Background: Dioxin emissions from municipal solid waste incinerators are one of the major sources of dioxins and therefore are an exposure source of public concern. There is growing epidemiologic evidence of an increased risk for non-Hodgkin's lymphoma (NHL) in the vicinity of some municipal solid waste incinerators with high dioxin emission levels. The purpose of this study was to examine this association on a larger population scale.
Methods: The study area consisted of four French administrative departments, comprising a total of 2270 block groups. NHL cases that had been diagnosed during the period 1990-1999, and were aged 15 years and over, were considered. Each case was assigned a block group by residential address geocoding. Atmospheric Dispersion Model System software was used to estimate immissions in the surroundings of 13 incinerators which operated in the study area. Then, cumulative ground-level dioxin concentrations were calculated for each block group. Poisson multiple regression models, incorporating penalized regression splines to control for covariates and dealing with Poisson overdispersion, were used. Five confounding factors were considered: population density, urbanisation, socio-economic level, airborne traffic pollution, and industrial pollution.
Results: A total of 3974 NHL incident cases was observed (2147 among males, and 1827 among females) during the 1990-1999 time period. A statistically significant relationship was found at the block group level between risk for NHL and dioxin exposure, with a relative risk (RR) of 1.120 (95% confidence interval [CI] 1.002 - 1.251) for persons living in highly exposed census blocks compared to those living in slightly exposed block groups. Population density appeared positively linked both to risk for NHL and dioxin exposure. Subgroup multivariate analyses per gender yielded a significant RR for females only (RR = 1.178, 95% CI 1.013 - 1.369).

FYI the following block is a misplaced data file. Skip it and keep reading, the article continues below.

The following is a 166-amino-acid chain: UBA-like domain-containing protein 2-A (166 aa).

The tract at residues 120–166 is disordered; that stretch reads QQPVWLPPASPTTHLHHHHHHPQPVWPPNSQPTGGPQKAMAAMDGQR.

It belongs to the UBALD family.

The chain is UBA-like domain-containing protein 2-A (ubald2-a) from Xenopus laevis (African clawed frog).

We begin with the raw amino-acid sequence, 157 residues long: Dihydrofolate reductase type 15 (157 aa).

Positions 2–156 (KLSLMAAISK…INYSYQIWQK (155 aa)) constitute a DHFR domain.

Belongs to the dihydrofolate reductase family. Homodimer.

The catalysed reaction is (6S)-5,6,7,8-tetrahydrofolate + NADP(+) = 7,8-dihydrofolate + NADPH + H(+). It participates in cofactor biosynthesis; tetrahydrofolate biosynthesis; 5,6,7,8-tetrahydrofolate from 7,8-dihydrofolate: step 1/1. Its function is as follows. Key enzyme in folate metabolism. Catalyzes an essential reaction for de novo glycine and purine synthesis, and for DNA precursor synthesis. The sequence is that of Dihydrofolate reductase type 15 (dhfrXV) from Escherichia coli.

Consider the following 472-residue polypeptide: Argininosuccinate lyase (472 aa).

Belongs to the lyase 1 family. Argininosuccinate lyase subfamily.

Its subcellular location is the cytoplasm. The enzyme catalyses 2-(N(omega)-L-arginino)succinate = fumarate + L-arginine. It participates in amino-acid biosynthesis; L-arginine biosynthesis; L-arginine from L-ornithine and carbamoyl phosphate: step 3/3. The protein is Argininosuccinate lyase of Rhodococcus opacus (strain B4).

Conclusion: This study, in line with previous results obtained in the vicinity of the incinerator located in Besançon (France), adds further evidence to the link between NHL incidence and exposure to dioxins emitted by municipal solid waste incinerators. However, the findings of this study cannot be extrapolated to current incinerators, which emit lower amounts of pollutants.